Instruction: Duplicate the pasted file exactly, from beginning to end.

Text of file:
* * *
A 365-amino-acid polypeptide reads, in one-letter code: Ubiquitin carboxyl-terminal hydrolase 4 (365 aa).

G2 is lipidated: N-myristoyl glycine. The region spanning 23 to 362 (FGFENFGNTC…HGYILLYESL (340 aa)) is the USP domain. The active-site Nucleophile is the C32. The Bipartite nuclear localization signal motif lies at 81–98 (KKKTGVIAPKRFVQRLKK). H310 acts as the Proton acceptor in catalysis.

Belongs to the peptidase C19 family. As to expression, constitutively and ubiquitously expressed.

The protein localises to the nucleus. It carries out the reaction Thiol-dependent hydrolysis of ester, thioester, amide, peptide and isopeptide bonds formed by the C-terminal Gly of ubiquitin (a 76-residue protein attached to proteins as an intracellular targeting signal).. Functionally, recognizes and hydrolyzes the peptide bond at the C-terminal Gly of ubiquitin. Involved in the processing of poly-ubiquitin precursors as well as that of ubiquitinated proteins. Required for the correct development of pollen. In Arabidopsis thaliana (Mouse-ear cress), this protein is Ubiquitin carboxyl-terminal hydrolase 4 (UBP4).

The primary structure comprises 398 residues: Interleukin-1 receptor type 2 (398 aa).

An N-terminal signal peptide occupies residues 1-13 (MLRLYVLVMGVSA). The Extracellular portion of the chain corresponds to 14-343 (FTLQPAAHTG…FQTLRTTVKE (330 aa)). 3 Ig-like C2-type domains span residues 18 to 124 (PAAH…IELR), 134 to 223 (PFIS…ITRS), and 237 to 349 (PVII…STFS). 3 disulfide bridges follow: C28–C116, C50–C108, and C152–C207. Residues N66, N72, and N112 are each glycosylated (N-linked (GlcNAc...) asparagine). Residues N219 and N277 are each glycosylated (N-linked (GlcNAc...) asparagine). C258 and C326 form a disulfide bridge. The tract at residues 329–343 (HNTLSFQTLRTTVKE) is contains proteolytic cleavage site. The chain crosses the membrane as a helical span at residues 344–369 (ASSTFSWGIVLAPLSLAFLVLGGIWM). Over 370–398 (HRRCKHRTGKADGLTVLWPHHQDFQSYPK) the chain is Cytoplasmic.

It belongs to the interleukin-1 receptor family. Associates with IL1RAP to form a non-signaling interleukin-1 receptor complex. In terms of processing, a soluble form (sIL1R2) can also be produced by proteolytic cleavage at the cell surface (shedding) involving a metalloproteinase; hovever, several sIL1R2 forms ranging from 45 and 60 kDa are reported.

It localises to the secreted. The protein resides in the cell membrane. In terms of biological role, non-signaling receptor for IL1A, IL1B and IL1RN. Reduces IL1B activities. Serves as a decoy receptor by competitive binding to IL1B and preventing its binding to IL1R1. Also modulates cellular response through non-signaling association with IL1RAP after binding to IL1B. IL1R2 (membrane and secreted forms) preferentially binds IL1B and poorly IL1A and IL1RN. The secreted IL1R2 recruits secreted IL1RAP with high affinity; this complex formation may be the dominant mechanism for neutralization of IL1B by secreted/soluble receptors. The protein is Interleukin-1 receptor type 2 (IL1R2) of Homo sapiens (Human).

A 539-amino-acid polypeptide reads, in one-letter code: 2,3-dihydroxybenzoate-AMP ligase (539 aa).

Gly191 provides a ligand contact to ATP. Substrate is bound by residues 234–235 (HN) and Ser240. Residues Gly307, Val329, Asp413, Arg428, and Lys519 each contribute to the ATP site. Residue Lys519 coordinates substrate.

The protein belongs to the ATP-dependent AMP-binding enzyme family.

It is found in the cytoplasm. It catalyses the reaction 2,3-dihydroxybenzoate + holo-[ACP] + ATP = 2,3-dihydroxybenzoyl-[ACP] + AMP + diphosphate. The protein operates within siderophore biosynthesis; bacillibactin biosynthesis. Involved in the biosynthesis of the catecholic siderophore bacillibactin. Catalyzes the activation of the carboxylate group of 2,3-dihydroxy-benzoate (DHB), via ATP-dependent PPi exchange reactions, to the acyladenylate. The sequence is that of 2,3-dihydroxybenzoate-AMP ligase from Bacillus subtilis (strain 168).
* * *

A 365-amino-acid polypeptide reads, in one-letter code: Ubiquitin carboxyl-terminal hydrolase 4 (365 aa).

G2 is lipidated: N-myristoyl glycine. The region spanning 23 to 362 (FGFENFGNTC…HGYILLYESL (340 aa)) is the USP domain. The active-site Nucleophile is the C32. The Bipartite nuclear localization signal motif lies at 81–98 (KKKTGVIAPKRFVQRLKK). H310 acts as the Proton acceptor in catalysis.

Belongs to the peptidase C19 family. As to expression, constitutively and ubiquitously expressed.

The protein localises to the nucleus. It carries out the reaction Thiol-dependent hydrolysis of ester, thioester, amide, peptide and isopeptide bonds formed by the C-terminal Gly of ubiquitin (a 76-residue protein attached to proteins as an intracellular targeting signal).. Functionally, recognizes and hydrolyzes the peptide bond at the C-terminal Gly of ubiquitin. Involved in the processing of poly-ubiquitin precursors as well as that of ubiquitinated proteins. Required for the correct development of pollen. In Arabidopsis thaliana (Mouse-ear cress), this protein is Ubiquitin carboxyl-terminal hydrolase 4 (UBP4).

The primary structure comprises 398 residues: Interleukin-1 receptor type 2 (398 aa).

An N-terminal signal peptide occupies residues 1-13 (MLRLYVLVMGVSA). The Extracellular portion of the chain corresponds to 14-343 (FTLQPAAHTG…FQTLRTTVKE (330 aa)). 3 Ig-like C2-type domains span residues 18 to 124 (PAAH…IELR), 134 to 223 (PFIS…ITRS), and 237 to 349 (PVII…STFS). 3 disulfide bridges follow: C28–C116, C50–C108, and C152–C207. Residues N66, N72, and N112 are each glycosylated (N-linked (GlcNAc...) asparagine). Residues N219 and N277 are each glycosylated (N-linked (GlcNAc...) asparagine). C258 and C326 form a disulfide bridge. The tract at residues 329–343 (HNTLSFQTLRTTVKE) is contains proteolytic cleavage site. The chain crosses the membrane as a helical span at residues 344–369 (ASSTFSWGIVLAPLSLAFLVLGGIWM). Over 370–398 (HRRCKHRTGKADGLTVLWPHHQDFQSYPK) the chain is Cytoplasmic.

It belongs to the interleukin-1 receptor family. Associates with IL1RAP to form a non-signaling interleukin-1 receptor complex. In terms of processing, a soluble form (sIL1R2) can also be produced by proteolytic cleavage at the cell surface (shedding) involving a metalloproteinase; hovever, several sIL1R2 forms ranging from 45 and 60 kDa are reported.

It localises to the secreted. The protein resides in the cell membrane. In terms of biological role, non-signaling receptor for IL1A, IL1B and IL1RN. Reduces IL1B activities. Serves as a decoy receptor by competitive binding to IL1B and preventing its binding to IL1R1. Also modulates cellular response through non-signaling association with IL1RAP after binding to IL1B. IL1R2 (membrane and secreted forms) preferentially binds IL1B and poorly IL1A and IL1RN. The secreted IL1R2 recruits secreted IL1RAP with high affinity; this complex formation may be the dominant mechanism for neutralization of IL1B by secreted/soluble receptors. The protein is Interleukin-1 receptor type 2 (IL1R2) of Homo sapiens (Human).

A 539-amino-acid polypeptide reads, in one-letter code: 2,3-dihydroxybenzoate-AMP ligase (539 aa).

Gly191 provides a ligand contact to ATP. Substrate is bound by residues 234–235 (HN) and Ser240. Residues Gly307, Val329, Asp413, Arg428, and Lys519 each contribute to the ATP site. Residue Lys519 coordinates substrate.

The protein belongs to the ATP-dependent AMP-binding enzyme family.

It is found in the cytoplasm. It catalyses the reaction 2,3-dihydroxybenzoate + holo-[ACP] + ATP = 2,3-dihydroxybenzoyl-[ACP] + AMP + diphosphate. The protein operates within siderophore biosynthesis; bacillibactin biosynthesis. Involved in the biosynthesis of the catecholic siderophore bacillibactin. Catalyzes the activation of the carboxylate group of 2,3-dihydroxy-benzoate (DHB), via ATP-dependent PPi exchange reactions, to the acyladenylate. The sequence is that of 2,3-dihydroxybenzoate-AMP ligase from Bacillus subtilis (strain 168).